Government departments in charge of labour affairs, including the Administration of Work Safety and the Department of Human Resources and Social Security, never fulfilled their statutory duty in regularly testing the dust intensity in the mine. The workers were never trained on the dangers of and prevention of occupational diseases. Zhao left the mine in 2004 without even learning the name of the disease that would plague him for the rest of his life.
Before long, however, the symptoms of pneumoconiosis began to appear:
Not long after I started running a van services business, I started coughing uncontrollably. At first we thought that I just caught a cold… That was in 2005.
Zhao finally went for check-up in 2007 but was misdiagnosed twice as suffering from tuberculosis. He was treated for TB for the next two years and as a result his condition obviously only got worse. In 2009, Zhao was finally diagnosed with Stage 3 - terminal stage - pneumoconiosis in a mass check-up arranged by the government. But it was only in 2011, after the publicity created by the New Year’s banquet that Zhao decided to claim compensation.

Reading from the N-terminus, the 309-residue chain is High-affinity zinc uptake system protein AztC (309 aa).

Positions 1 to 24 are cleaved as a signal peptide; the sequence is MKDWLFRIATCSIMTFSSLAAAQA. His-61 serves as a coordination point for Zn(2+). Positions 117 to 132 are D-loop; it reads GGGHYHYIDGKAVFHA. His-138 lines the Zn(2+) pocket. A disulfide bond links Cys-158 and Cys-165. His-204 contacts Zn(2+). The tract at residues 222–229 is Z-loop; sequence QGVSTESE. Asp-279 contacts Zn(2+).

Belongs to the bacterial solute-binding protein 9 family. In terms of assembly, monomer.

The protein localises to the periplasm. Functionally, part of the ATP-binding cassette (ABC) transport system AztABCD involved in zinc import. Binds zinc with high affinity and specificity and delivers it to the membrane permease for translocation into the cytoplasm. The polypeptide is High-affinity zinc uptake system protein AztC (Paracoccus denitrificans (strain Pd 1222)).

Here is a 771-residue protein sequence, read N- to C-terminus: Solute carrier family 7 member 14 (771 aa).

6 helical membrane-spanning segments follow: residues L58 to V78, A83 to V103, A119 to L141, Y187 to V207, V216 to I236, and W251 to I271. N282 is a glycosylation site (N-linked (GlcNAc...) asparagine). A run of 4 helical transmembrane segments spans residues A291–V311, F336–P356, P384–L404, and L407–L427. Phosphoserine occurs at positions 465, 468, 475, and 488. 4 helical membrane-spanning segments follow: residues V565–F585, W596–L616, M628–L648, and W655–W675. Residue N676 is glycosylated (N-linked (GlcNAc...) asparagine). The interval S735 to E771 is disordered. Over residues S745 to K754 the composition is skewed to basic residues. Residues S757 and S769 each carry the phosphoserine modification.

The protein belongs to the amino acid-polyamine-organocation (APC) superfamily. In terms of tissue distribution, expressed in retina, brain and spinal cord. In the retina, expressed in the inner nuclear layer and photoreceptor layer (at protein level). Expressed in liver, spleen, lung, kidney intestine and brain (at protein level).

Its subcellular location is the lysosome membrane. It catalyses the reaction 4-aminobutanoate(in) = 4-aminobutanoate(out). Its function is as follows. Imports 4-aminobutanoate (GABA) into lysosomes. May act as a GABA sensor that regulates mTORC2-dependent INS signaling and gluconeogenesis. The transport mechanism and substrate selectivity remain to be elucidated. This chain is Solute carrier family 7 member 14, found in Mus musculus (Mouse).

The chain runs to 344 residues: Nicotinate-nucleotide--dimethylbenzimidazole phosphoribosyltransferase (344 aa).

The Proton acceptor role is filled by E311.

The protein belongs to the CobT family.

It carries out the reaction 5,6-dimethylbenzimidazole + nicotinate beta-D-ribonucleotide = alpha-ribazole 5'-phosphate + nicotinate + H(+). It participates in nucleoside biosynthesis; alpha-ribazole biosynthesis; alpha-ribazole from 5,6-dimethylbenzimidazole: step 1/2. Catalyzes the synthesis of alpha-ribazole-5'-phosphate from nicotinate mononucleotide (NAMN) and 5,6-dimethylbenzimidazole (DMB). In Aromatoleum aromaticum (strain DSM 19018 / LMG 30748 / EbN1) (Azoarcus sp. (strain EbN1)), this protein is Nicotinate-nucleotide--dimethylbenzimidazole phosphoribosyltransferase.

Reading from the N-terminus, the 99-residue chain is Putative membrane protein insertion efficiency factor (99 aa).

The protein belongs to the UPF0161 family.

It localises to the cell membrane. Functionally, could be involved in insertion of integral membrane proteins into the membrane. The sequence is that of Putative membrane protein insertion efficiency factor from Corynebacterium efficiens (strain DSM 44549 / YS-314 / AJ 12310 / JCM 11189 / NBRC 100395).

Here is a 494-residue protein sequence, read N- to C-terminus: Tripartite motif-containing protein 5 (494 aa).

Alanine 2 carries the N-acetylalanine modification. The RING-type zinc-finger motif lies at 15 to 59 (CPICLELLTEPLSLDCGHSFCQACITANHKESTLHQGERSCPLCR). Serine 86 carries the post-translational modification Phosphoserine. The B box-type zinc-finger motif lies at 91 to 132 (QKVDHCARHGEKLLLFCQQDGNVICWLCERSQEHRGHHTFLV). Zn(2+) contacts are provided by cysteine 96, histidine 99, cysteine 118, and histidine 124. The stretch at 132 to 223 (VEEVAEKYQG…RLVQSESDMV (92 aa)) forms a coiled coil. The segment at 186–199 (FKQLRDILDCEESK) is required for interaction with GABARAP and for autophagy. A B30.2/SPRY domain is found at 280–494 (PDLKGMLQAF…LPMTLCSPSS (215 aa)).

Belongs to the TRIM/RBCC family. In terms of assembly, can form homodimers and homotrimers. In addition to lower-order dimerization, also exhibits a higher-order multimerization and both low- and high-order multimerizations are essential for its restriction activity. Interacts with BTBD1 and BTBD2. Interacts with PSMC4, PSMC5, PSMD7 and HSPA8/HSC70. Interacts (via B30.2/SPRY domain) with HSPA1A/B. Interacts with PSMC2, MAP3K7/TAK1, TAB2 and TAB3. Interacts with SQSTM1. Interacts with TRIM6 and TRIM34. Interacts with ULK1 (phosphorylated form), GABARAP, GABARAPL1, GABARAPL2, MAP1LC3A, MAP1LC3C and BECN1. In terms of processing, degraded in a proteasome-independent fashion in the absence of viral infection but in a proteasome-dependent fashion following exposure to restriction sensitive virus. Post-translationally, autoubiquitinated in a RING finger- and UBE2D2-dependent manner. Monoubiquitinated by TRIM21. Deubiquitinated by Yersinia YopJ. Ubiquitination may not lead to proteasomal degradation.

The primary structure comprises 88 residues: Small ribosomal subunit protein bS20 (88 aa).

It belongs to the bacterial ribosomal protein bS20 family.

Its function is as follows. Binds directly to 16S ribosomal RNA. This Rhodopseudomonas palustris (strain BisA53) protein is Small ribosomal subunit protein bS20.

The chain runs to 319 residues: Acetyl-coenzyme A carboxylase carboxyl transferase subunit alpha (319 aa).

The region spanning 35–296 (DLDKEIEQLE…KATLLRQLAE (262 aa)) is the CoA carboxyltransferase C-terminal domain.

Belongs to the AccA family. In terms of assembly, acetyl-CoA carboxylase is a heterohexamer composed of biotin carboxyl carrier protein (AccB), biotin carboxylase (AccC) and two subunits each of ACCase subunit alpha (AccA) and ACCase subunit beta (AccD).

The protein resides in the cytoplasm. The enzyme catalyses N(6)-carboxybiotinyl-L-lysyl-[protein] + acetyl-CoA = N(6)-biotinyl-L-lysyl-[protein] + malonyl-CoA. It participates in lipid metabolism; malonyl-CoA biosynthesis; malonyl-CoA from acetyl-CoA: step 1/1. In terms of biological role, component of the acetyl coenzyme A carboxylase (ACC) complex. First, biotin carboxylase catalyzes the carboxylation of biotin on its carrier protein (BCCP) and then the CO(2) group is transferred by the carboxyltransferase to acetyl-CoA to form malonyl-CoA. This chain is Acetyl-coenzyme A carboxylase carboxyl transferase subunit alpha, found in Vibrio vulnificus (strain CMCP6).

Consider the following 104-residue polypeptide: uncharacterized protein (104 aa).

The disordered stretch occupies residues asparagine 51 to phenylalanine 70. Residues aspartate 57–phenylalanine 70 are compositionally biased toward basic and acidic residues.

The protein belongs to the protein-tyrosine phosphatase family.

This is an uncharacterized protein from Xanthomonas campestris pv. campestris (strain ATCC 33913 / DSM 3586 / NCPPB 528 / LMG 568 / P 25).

Zhao and his colleagues hired a lawyer who specialised in work-related injury claims but he was forced to drop the case after being threatened by the local authorities. Then, on a trip to Beijing to seek help from the Yilian Legal Aid Centre, Zhao attended a conference where officials from the All-China Federation of Trade Union suggested that the workers seek damages directly from the Institute even though they had not signed an employment contract with it and were technically employed by the subcontractor. However the Institute was reluctant to accept any responsibility:
We approached them several times. Every time they would just deny their responsibility and refer us to the subcontractor… The subcontractor turned out to be dead already, also because of lung dysfunction… At that point, we had run out of options and could only resort to arbitration.
The workers’ quest got off to a false start however because they tried to get compensation before proving that they had an employment relationship with the Institute. But through trial and error and several arbitration committee and civil court hearings, Zhao finally obtained legal recognition of the fact that he had been employed by the Institute. On appeal, the Intermediate Court ruled that:
The Institute could not outsource work involving occupational hazards to unqualified persons… Hence, the employment contract between the subcontractor and me could be used to prove that employment relations existed between the Institute and me.